THIS method combines three measures, starvation, elimination and rest. It is indicated in the obese who suffer from severe “auto-intoxication.”
As stated previously, most fat people suffer from various degrees of self-poisoning. Their altered glandular function and lowered bodily resistance predisposes to infections of the large bowel and gall bladder. Reducing their weight without reducing their toxemia as well, results in further lowering their vitality so that they become easy prey to disease in its various forms.
Cosmetic considerations likewise demand a concomitant reduction in toxin absorption or else the slenderized individual will look old, jaded and wrinkled instead of developing a youthful and rejuvenated appearance which scientific weight reduction brings about.
This “treatment complex” of starvation, elimi nation and rest is particularly indicated in that diagnostic complex, “fair, fat and forty.”
Patients with torpid livers, impaired pancreatic function, abnormal gall bladders and atonic, or diverticulated colons do particularly well on this regimen.
It is advisable, of course, for the patient to have had a careful health survey, using all modern diagnostic methods, before starting on this regimen. The long diagnostic way around is generally the shortest therapeutic way to health.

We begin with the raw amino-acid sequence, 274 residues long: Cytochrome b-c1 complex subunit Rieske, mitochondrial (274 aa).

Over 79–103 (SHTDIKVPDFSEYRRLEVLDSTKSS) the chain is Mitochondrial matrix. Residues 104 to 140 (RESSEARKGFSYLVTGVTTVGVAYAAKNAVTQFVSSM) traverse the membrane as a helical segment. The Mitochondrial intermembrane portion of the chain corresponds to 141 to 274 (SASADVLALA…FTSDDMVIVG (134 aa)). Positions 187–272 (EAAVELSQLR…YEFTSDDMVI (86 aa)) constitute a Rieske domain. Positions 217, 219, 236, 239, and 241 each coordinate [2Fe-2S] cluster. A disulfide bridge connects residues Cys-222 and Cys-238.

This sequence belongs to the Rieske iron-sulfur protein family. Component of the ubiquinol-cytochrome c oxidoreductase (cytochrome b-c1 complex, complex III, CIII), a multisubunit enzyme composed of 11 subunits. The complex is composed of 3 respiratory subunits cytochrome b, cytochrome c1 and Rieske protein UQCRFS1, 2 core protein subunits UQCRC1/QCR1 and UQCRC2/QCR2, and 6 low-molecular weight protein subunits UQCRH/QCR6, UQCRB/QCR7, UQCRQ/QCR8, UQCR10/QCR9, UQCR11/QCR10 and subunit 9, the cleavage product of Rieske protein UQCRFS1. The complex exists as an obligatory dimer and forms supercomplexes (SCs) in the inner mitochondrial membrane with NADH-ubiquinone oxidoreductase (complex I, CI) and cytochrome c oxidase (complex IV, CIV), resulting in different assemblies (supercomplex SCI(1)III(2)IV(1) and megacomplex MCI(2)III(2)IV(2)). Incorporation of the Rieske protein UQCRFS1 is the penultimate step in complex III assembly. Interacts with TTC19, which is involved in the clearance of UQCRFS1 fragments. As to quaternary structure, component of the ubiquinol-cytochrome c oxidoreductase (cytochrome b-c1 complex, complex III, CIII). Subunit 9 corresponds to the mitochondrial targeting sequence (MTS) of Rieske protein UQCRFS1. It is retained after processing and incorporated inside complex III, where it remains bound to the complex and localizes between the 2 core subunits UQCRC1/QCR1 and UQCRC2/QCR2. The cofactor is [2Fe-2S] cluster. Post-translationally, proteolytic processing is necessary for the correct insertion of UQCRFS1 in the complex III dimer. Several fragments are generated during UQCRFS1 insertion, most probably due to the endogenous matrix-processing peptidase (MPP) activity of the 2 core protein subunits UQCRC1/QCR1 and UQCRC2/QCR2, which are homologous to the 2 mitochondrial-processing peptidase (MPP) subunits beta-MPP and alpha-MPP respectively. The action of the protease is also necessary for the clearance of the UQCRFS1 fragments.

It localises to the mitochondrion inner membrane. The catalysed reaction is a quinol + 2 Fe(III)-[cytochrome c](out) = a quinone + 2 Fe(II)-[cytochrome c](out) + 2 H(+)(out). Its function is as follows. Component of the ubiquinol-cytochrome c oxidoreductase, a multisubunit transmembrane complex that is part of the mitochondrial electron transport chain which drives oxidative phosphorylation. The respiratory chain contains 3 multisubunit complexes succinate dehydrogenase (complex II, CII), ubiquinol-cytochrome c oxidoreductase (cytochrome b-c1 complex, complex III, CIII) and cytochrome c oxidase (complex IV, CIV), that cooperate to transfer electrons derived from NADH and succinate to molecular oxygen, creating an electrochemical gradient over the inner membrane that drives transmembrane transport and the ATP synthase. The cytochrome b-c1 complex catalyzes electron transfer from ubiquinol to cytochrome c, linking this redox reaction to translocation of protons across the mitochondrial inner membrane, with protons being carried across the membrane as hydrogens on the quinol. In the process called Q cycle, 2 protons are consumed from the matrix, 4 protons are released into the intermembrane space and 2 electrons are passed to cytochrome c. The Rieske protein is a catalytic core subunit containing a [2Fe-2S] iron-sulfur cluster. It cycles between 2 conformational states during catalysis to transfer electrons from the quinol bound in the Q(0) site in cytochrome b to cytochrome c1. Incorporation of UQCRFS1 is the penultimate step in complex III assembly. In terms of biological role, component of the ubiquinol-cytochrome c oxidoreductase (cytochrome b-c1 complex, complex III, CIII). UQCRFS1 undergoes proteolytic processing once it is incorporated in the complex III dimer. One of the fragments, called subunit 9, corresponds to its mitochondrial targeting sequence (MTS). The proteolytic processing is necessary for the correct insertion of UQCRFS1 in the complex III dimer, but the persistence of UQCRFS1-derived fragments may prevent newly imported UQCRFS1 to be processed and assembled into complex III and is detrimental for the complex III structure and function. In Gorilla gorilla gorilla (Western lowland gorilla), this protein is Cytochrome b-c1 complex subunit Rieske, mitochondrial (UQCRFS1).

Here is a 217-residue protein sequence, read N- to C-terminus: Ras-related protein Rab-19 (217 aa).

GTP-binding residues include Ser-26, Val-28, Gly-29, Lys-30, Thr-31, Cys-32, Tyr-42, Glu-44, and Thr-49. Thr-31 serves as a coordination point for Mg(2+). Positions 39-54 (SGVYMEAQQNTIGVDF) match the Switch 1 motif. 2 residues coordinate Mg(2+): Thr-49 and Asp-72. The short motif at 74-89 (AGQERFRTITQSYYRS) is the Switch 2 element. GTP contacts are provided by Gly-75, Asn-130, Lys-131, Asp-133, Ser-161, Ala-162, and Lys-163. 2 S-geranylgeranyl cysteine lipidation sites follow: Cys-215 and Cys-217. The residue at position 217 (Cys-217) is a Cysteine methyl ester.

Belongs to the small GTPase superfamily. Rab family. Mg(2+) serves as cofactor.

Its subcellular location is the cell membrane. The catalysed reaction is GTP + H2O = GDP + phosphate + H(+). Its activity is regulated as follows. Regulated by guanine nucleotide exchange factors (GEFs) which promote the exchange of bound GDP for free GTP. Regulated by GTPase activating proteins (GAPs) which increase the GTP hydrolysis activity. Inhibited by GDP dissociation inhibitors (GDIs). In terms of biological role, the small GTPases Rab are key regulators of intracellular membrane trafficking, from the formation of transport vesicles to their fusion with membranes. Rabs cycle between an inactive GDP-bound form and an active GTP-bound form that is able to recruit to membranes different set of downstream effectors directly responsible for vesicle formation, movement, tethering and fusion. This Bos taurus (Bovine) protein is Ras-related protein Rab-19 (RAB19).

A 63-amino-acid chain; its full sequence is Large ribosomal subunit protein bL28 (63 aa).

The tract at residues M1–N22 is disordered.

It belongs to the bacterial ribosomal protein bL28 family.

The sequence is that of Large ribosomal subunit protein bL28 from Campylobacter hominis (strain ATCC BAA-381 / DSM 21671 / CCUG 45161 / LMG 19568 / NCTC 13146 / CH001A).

The patient starts his regimen by as thorough an emptying of the entire twenty odd feet of intestine as is possible. After repeated and thorough X-ray studies the writer is convinced that there is no equal to castor oil for bringing this about. It is the only proven remedy which will empty those little pockets in the intestinal wall called diverticula which are usually due to long standing colonic infection.
Saline laxatives are not used until the intestine is relatively empty inasmuch as they increase the absorption of toxines by putting the intestinal contents into solution.
Two ounces of castor oil to which is added ten drops of the fresh tincture of iodine is recommended. The iodine acts as an intestinal antiseptic and there is reason to believe that sufficient of this iodine is absorbed to temporarily at least activate the thyroid gland.
After this preliminary purgation the patient starts upon his starvation routine. For three or four days the patient takes one to two teaspoonfuls of magnesium or sodium sulphate in a glass of comfortably hot water shortly after awakening in the morning. This salt tends to increase the flow of bile in the liver and to influence favorably the drain-age of the gall bladder. This increased flow of bile in turn acts as an intestinal antiseptic.
This must be absolute for the first few days. Patients should have no apprehension about any possible ill effects resulting from starvation. Its use in the treatment of diabetes is well known. Individuals have survived fasts of thirty to forty days and our method requires a maximal fast of but seven days.